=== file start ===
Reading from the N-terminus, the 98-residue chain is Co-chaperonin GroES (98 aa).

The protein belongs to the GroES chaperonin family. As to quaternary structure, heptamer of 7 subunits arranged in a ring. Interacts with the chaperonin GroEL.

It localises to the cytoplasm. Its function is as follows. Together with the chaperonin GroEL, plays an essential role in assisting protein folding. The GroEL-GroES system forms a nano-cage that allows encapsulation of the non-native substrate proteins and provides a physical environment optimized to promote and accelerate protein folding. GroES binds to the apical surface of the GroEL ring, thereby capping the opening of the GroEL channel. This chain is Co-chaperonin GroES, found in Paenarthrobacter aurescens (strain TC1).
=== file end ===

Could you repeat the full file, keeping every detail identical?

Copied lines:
Reading from the N-terminus, the 98-residue chain is Co-chaperonin GroES (98 aa).

The protein belongs to the GroES chaperonin family. As to quaternary structure, heptamer of 7 subunits arranged in a ring. Interacts with the chaperonin GroEL.

It localises to the cytoplasm. Its function is as follows. Together with the chaperonin GroEL, plays an essential role in assisting protein folding. The GroEL-GroES system forms a nano-cage that allows encapsulation of the non-native substrate proteins and provides a physical environment optimized to promote and accelerate protein folding. GroES binds to the apical surface of the GroEL ring, thereby capping the opening of the GroEL channel. This chain is Co-chaperonin GroES, found in Paenarthrobacter aurescens (strain TC1).